Oral History Interview with
Stanley R. Fike
Mr. Fike was a newspaper editor and publisher from Lee's Summit, Missouri before joining Senator Symington's staff as an administrative assistant in 1953. Mr. Fike met Mr. Truman when Fike was 16 years old working as a newspaper reporter and developed a friendship with Mr. Truman and subsequently printed Mr. Truman's campaign materials during the 1932 and 1940 senatorial campaigns. The friendship continued throughout the President's lifetime.
March 16, 1976
by Jerald L. Hill and William D. Stilley
[Notices and Restrictions | Interview Transcript | List of Subjects Discussed]
This interview was conducted by William D. Stilley and Jerald L. Hill as part of a intern and independent study project at William Jewell College in March 1976, under the direction of the Political Science Department of William Jewell College. The reader should remember that this is essentially a transcript of the spoken, rather than the written word.
Numbers appearing in square brackets (ex. ) within the transcript indicate
the pagination in the original, hardcopy version of the oral history interview.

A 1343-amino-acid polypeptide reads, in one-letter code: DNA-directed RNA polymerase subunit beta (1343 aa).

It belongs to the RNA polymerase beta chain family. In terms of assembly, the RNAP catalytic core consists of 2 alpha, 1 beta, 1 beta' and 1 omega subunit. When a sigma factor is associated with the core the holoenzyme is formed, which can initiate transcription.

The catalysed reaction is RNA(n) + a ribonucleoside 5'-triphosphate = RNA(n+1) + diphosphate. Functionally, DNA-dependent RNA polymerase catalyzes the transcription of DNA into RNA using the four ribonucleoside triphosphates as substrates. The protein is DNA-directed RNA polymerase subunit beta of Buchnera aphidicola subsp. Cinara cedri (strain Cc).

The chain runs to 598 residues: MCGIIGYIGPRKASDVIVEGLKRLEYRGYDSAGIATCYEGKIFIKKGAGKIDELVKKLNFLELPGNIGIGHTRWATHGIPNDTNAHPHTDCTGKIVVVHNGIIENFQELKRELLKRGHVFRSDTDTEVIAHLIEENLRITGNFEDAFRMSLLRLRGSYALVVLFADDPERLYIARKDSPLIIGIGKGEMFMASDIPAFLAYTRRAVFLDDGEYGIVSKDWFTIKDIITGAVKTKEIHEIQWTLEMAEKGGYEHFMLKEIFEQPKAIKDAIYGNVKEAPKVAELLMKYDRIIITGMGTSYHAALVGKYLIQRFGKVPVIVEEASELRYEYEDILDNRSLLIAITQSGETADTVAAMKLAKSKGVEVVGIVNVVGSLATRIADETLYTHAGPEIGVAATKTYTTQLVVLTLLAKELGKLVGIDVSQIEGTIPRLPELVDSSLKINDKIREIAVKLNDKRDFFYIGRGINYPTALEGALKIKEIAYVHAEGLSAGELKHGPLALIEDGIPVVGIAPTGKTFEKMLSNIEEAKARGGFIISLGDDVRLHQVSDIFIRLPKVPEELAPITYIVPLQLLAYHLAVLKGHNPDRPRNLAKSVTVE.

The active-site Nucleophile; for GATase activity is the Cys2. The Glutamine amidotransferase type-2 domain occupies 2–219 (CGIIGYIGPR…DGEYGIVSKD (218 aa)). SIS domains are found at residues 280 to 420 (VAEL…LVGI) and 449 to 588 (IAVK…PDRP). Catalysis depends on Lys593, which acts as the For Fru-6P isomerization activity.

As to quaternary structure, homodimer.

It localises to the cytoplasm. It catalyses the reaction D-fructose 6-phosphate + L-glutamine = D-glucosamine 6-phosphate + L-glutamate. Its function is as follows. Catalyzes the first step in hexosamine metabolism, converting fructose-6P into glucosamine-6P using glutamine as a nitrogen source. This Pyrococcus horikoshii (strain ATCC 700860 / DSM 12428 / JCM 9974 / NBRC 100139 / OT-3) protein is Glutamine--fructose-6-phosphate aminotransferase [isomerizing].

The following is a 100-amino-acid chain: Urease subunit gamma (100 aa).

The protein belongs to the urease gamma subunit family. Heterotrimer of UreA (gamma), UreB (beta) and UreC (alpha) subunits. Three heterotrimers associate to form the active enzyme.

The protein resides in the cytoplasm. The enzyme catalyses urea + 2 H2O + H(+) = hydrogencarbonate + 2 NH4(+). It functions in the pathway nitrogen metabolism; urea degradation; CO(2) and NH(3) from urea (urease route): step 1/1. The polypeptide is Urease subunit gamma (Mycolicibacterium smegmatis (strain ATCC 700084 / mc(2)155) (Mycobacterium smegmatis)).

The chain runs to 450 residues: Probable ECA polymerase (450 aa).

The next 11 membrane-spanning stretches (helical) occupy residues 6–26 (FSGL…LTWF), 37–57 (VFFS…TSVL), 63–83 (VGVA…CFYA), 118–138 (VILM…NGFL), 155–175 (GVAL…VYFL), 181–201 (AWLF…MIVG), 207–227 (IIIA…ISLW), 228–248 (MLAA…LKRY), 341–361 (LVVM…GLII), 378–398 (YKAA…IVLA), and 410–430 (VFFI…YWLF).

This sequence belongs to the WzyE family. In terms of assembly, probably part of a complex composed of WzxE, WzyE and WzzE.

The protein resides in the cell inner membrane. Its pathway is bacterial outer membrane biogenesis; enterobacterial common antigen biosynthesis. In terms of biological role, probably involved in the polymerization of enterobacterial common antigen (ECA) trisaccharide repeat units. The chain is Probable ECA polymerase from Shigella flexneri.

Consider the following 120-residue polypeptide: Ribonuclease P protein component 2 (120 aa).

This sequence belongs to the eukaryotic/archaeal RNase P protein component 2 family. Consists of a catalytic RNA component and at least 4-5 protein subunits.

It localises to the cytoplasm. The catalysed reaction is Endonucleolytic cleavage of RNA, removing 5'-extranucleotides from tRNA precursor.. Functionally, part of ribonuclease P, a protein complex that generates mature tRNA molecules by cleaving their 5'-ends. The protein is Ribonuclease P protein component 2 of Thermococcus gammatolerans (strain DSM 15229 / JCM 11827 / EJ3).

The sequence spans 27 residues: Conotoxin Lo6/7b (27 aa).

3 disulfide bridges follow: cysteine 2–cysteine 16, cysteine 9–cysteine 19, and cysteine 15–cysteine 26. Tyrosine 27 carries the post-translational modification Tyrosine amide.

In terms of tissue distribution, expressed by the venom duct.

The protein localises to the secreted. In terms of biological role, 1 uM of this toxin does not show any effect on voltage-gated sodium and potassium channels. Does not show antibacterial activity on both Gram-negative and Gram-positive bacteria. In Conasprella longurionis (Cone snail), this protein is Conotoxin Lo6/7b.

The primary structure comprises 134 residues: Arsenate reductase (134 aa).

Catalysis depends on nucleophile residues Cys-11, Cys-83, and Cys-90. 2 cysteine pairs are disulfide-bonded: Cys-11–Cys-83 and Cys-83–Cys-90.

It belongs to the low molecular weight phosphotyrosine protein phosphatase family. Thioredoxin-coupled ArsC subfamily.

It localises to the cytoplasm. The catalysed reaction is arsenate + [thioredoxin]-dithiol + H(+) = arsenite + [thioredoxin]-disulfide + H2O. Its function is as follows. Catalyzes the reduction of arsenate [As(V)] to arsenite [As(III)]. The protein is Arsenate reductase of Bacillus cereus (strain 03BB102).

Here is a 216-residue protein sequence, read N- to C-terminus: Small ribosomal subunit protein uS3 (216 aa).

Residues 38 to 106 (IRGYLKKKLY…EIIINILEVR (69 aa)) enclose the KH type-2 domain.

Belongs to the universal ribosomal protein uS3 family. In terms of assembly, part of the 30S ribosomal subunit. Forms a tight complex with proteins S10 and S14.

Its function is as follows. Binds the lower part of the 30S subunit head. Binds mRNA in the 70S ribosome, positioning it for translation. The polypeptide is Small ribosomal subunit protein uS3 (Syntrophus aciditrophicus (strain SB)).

This transcript may be read, quoted from, cited, and reproduced for purposes of research. It may not be published in full except by permission of William D. Stilley and Jerald L. Hill.
Harry S. Truman Library
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Oral History Interview with
Stanley R. Fike
March 16, 1976
by Jerald L. Hill and William D. Stilley
STILLEY: Mr. Fike, when did you first meet President Truman?
FIKE: In the spring of 1930.
STILLEY: And where was this, where did you . . .
FIKE: Well, as far as I can recall it was probably a meeting of the Inter-City-Kansas City Kiwanis Club in Fairmount, a suburb between Kansas City and Independence, Missouri. At that time I was working for the Blue Valley Inter-City News. I was at the ripe old age of sixteen, and a combination
printer's devil and-odd job man working after school and on Saturdays for the Blue Valley Inter-City News. And Judge Harry S. Truman was Presiding Judge of the Jackson County Court.